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Xue Yi
,
Deqin Li
,
Chunyu Zhao
,
Lidu Shen
, and
Xiaoyu Zhou

Abstract

High-density surface networks have become available in recent years in a number of regions throughout the world, but their utility in high-resolution dynamic downscaling has not been examined. As an attempt to fill such a gap, a suite of high-resolution (4 km) dynamical downscaling simulations is developed in this study with the Weather Research and Forecasting (WRF) Model and observation nudging over Liaoning in northeastern China. Three experiments, including no nudging (CTL), analysis nudging (AN), and combined analysis nudging and observation nudging with surface observations (AON), are conducted to downscale the CFSv2 reanalysis with the WRF Model for the year 2015. The three 1-yr regional climate simulations were compared with the independent surface observations. The results show that observational nudging can improve the simulation of surface variables, including temperature, wind speed, humidity, and pressure, more than nudging large-scale driving data with AN alone. The two nudging simulations can improve the cold bias for the temperature of the WRF Model. For precipitation, both the simulations with AN and observation nudging can capture the pattern of precipitation; however, with the introduction of small-scale information at the surface, AON cannot further improve the simulation of precipitation.

Free access
Ying Gong
,
Sen Yang
,
Jinfang Yin
,
Shu Wang
,
Xiao Pan
,
Deqin Li
, and
Xue Yi

Abstract

Reanalysis datasets have been widely used in meteorological research, including studies of Northeast China cold vortices (NCCVs), where these datasets act as effective substitutes for observations. However, to date, no studies have focused on their performance in reproducing NCCVs. To address this knowledge gap, we adopted an automatic three-step identification algorithm (TIA) and used it to detect NCCVs from ERA5 and MERRA-2 reanalysis datasets spanning 39 warm seasons (May–September) during the period from 1980 to 2018. A comparative method was employed for a rough verification of the characteristics of the reproduced NCCVs. Moreover, a dataset derived from 1370 Chinese ground-based observational stations was used to verify the performance of the reanalysis models in reproducing the precipitation and air temperature associated with NCCVs. The results show that the TIA identified the majority of NCCVs, with an accuracy of approximately 90% from ERA5 or MERRA-2. Both reanalysis models can reproduce the characteristics of NCCVs (including location, strength, and duration), and both replicate air temperature better than precipitation. ERA5 and MERRA-2 showed strong consistency in reproducing the central longitude, central latitude, central height, and range of NCCVs, with correlation coefficients of 0.974, 0.972, 0.996, and 0.919, respectively, at the 99.9% significance level. The daily average 2-m temperatures in both reanalysis datasets were in good agreement with observations; however, overestimations of approximately 7°–8°C arose in steep high-altitude regions. In addition, both models tended to overestimate light rain (≤5 mm day−1) by approximately 1.2 mm and underestimate heavy rain (≥20 mm day−1) by over 6.7 mm.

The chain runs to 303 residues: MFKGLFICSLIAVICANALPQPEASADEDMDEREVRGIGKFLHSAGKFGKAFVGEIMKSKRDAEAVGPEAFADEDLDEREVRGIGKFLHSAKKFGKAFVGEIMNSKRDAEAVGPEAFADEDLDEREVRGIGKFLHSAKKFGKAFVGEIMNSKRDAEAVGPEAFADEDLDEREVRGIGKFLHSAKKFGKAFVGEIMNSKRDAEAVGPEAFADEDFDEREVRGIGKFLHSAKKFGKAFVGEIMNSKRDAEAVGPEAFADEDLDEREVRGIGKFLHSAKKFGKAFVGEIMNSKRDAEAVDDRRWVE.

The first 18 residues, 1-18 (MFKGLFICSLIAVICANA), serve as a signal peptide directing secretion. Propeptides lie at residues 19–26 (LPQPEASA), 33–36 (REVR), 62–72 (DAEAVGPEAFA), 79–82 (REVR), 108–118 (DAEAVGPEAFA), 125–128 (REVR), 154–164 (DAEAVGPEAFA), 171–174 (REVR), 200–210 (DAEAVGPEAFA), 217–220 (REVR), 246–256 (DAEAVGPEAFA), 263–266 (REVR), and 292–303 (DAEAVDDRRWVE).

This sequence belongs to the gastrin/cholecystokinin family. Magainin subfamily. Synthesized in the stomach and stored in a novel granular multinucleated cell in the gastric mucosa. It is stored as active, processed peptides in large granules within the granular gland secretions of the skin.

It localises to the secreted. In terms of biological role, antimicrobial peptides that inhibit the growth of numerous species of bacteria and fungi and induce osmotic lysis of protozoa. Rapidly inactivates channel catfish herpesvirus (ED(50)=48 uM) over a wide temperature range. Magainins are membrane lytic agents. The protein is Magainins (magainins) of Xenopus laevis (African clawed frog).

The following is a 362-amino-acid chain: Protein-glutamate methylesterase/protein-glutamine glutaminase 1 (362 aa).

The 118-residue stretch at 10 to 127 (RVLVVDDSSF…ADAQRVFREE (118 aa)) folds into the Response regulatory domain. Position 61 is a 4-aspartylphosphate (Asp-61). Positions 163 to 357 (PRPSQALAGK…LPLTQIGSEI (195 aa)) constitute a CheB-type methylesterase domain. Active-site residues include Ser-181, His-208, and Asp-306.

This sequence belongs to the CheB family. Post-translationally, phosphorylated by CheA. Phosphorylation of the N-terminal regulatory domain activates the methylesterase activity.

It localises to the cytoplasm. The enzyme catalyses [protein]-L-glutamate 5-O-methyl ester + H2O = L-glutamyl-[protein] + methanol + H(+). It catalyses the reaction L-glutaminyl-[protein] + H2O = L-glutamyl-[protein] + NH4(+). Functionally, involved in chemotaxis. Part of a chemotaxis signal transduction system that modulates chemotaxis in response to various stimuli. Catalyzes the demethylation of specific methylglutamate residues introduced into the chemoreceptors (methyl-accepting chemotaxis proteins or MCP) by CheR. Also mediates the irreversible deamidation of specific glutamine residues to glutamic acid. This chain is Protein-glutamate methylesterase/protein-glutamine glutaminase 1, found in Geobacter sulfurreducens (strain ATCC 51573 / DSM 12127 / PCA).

Free access
Pinya Wang
,
Yang Yang
,
Daokai Xue
,
Yi Qu
,
Jianping Tang
,
L. Ruby Leung
, and
Hong Liao

Abstract

Compound hazards are more destructive than the individual ones. Using observational and reanalysis datasets during 1960–2019, this study shows a remarkable concurrent relationship between extreme heatwaves (HWs) over southeastern coast of China (SECC) and tropical cyclone (TC) activities over western North Pacific (WNP). Overall, 70% of HWs co-occurred with TC activities (TC–HWs) in the past 60 years. Although the total frequency of TCs over WNP exhibited a decreasing trend, the occurrences of TC–HWs over SECC have been increasing, primarily due to the increasing HWs in the warming climate. In addition, TC–HWs are stronger and longer lasting than HWs that occur alone (AHWs). And in the long-term perspective, both AHWs and TC–HWs exhibit increasing trends, especially since the mid-1980s. The enhancement on HWs caused by TC activities is sustained until TCs make their landfalls and then collapse. Based on composite analysis, TC activities enhance HWs by modulating atmospheric circulations and triggering anomalous descending motion over southern China mainland which intensifies the western Pacific subtropical high (WPSH) and favors increased temperatures therein. Given the severe adverse impacts of TC–HWs on coastal populations, more research is needed to assess the future projections of TC–HWs, as HWs are expected to be more frequent and stronger as the climate warms, whereas TCs over WNP may occur less often.

Restricted access
Kun Zhao
,
Mingjun Wang
,
Ming Xue
,
Peiling Fu
,
Zhonglin Yang
,
Xiaomin Chen
,
Yi Zhang
,
Wen-Chau Lee
,
Fuqing Zhang
,
Qing Lin
, and
Zhaohui Li

Abstract